There is obviously something about the Prince Edward Theatre London that makes it a magnet for musicals. Since Evita opened there in January 1978 it has enjoyed an almost unbroken spell of musicals right up to the present day. The theatre opened in April 1930 with a performance of Mexican-set musical comedy Rio Rita, and later that same year legendary cabaret artiste Josephine Baker was shaking her hips for all she was worth made her London debut, wowing the crowds with her 'Bananas Dance'. Perhaps as the irrepressible Baker undulated her way around the stage mesmerising her audience she cast a similar spell on the theatre that would leave it forever clamouring for the joy of music and dance.
In 1935 the theatre was converted to a dance and cabaret hall, and later in 1954 it was converted to a cinema space. It was returned to a theatre in 1978 and a slew of musicals have graced its proscenium arches ever since. The Tim Rice and Andrew Lloyd Webber-helmed Evita managed just over eight years at the venue, captivating audiences with classic songs such as Another Suitcase In Another Hall, Buenos Aires, Oh What A Circus and Don't Cry For Me Argentina. The West End production opened with Elaine Paige as controversial Argentinean First Lady Eva Peron and David Essex as Che, strongly based on revolutionary Che Guevara. The production gained a wider audience with the 1996 film version starring pop legend Madonna in one of her few critically acclaimed screen roles, and Latin heartthrob Antonio Banderas.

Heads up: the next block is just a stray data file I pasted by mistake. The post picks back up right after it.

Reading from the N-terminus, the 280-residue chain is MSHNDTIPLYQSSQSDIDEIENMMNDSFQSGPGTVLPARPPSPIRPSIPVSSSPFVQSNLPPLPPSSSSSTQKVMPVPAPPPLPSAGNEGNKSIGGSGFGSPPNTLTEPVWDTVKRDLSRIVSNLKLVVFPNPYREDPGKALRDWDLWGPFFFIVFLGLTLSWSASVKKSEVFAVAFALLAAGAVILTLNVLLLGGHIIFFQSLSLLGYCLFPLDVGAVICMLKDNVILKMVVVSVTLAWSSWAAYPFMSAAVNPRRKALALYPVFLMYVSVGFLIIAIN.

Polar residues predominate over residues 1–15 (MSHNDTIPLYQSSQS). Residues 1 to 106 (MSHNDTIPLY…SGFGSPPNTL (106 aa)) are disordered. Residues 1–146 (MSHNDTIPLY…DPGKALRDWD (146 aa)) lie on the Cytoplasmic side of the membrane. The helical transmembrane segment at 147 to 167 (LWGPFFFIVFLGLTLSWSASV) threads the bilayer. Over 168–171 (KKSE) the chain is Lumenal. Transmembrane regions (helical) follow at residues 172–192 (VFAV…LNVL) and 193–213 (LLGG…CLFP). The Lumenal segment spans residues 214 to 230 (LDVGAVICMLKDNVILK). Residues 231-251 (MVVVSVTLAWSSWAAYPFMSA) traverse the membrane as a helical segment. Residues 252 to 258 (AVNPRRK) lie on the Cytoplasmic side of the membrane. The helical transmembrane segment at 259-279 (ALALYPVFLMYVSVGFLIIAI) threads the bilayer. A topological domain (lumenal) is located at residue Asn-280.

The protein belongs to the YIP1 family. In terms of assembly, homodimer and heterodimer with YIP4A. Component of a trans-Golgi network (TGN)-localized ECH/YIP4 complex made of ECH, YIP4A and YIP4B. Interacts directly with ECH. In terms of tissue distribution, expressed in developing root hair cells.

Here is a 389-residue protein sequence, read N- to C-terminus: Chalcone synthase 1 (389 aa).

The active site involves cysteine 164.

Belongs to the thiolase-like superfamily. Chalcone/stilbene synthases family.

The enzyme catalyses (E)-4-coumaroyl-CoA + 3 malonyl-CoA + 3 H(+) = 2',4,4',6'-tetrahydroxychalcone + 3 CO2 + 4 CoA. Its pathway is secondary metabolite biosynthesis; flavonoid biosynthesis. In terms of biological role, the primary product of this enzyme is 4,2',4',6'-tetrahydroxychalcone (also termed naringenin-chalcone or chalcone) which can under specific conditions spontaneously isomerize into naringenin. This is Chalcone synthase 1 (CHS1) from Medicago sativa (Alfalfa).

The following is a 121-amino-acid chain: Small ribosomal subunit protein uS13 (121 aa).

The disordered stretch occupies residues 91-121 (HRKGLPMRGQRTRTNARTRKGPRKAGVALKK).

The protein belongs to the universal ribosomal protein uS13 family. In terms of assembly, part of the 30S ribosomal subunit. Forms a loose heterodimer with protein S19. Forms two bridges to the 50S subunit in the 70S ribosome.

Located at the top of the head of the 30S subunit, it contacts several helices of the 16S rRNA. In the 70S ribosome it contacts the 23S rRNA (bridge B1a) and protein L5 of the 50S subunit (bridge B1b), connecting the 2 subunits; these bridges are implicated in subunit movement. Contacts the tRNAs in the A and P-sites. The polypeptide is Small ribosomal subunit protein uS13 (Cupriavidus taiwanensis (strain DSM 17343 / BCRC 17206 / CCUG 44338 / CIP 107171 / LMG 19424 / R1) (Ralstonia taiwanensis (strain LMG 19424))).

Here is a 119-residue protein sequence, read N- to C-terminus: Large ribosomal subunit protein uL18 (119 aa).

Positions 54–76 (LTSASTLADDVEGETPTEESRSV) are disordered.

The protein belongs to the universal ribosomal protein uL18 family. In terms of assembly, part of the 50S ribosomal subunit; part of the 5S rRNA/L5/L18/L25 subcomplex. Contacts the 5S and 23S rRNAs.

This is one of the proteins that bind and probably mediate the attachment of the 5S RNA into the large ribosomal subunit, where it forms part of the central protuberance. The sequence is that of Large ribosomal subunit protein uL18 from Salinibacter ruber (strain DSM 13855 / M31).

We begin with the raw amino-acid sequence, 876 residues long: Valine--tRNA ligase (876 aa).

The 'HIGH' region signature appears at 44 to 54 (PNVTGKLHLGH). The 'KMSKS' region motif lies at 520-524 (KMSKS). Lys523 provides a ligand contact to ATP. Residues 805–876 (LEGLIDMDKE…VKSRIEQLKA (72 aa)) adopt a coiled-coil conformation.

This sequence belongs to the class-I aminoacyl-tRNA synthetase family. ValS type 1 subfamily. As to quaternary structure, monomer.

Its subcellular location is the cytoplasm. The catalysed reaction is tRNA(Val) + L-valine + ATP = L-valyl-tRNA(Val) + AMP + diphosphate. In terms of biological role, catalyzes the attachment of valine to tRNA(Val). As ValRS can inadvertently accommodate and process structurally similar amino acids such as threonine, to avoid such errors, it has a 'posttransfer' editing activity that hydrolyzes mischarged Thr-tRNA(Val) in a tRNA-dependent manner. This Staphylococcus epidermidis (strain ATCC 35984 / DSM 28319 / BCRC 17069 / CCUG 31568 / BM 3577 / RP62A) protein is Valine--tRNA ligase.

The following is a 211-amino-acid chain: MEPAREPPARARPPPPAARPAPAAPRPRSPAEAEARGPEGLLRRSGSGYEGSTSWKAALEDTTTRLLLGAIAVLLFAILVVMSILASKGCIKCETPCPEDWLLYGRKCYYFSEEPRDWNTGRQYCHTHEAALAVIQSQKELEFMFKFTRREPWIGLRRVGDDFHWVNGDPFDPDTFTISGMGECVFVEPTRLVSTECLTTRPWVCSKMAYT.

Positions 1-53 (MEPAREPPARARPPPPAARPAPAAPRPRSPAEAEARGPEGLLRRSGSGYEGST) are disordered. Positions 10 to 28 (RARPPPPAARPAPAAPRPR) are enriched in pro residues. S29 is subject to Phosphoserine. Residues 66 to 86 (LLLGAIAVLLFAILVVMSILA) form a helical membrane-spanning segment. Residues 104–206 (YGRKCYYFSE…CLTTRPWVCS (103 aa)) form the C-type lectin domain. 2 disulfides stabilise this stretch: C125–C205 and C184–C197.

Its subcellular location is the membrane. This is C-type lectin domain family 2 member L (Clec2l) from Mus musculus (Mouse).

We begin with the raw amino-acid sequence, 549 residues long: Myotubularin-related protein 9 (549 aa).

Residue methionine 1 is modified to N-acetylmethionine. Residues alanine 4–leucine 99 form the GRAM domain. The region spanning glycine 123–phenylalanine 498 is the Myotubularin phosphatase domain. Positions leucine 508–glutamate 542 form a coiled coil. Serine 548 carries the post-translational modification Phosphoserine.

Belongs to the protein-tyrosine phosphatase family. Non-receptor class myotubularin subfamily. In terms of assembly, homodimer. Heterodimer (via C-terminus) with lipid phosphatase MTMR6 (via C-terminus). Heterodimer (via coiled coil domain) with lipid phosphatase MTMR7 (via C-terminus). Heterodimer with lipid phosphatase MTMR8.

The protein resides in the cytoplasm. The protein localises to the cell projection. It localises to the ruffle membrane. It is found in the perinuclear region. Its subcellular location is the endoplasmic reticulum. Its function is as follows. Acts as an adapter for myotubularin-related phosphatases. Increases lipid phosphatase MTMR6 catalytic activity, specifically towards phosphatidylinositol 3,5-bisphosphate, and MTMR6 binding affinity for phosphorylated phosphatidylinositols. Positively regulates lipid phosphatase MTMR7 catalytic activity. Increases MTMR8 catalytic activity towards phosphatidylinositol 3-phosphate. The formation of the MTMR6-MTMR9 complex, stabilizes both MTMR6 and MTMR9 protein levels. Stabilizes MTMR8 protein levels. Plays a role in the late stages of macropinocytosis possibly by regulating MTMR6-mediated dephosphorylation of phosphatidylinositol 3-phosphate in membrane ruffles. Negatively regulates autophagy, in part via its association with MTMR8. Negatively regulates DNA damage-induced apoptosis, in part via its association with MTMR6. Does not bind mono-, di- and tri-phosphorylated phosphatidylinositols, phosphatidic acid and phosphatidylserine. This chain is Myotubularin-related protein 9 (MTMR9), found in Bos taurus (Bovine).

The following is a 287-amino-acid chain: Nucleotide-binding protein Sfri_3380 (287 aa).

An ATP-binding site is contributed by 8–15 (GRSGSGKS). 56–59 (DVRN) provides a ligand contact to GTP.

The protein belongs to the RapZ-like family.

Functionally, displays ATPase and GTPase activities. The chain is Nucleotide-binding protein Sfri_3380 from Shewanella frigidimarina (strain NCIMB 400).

As the doors to Evita closed, those to next musical Chess opened. Lyricist Tim Rice was once again at the helm, but this time teaming up with songwriters Benny Andersson and Bjorn Ulvaeus from Swedish supergroup ABBA. Elaine Paige originated her second role in a row at the venue and the show's biggest hit, I Know Him So Well took her and Barbara Dickson to the top of the UK charts for four weeks. The track remains to this day the UK's biggest selling single by a female duo. The show lasted three years, and Anderson and Ulvaeus' ties with the theatre would be rekindled in 1999 when the musical based around ABBA's hefty back catalogue, Mamma Mia, debuted at the venue. Mamma Mia would run there for five years before transferring to the Prince Of Wales theatre, where is currently still resides, thanks in part to the global success of the 2008 film starring acting heavyweight Meryl Streep, Veronica Mars star Amanda Seyfried and The Good Wife's Christine Baranski.
Elaine Paige's hold on the theatre continued as Evita vacated. After being spellbound by the Broadway revival of Cole Porter musical Anything Goes, she was determined to bring the show to the West End. She ended up co-producing the show with her then partner, Prince Edward veteran Tim Rice. The show opened in 1989 but only lasted just over a year. Other notable musicals at the theatre since have included Ruthie Henshall and Kirby Ward in Crazy For You in 1993, as well as revivals of Show Boat and West Side Story. Schonberg and Boublil musical Martin Guerre opened in July 1996 and was rebooted not once but twice, but eventually gave up the ghost just over eighteen months later.
The long-awaited stage version of the classic Julie Andrews and Dick Van Dyke film Mary Poppins opened at the venue in December 2004 receiving two Olivier awards including Best Actress in a Musical for Laura Michelle Kelly. Largely faithful to the original movie it also reintroduced some elements from P.L.Travers' original children's books. Its memorable score boasts the bouncy tongue-twister Supercalifragilisticexpialidocious as well as Feed The Birds, Jolly Holiday, Chim Chim Cher-ee and A Spoonful Of Sugar.
The venue currently houses…you guessed it…another musical, in the form of Frankie Valli and the Four Seasons-based Jersey Boys. The production opened at the Prince Edward Theatre London in March 2008 and is currently booking until February 2013.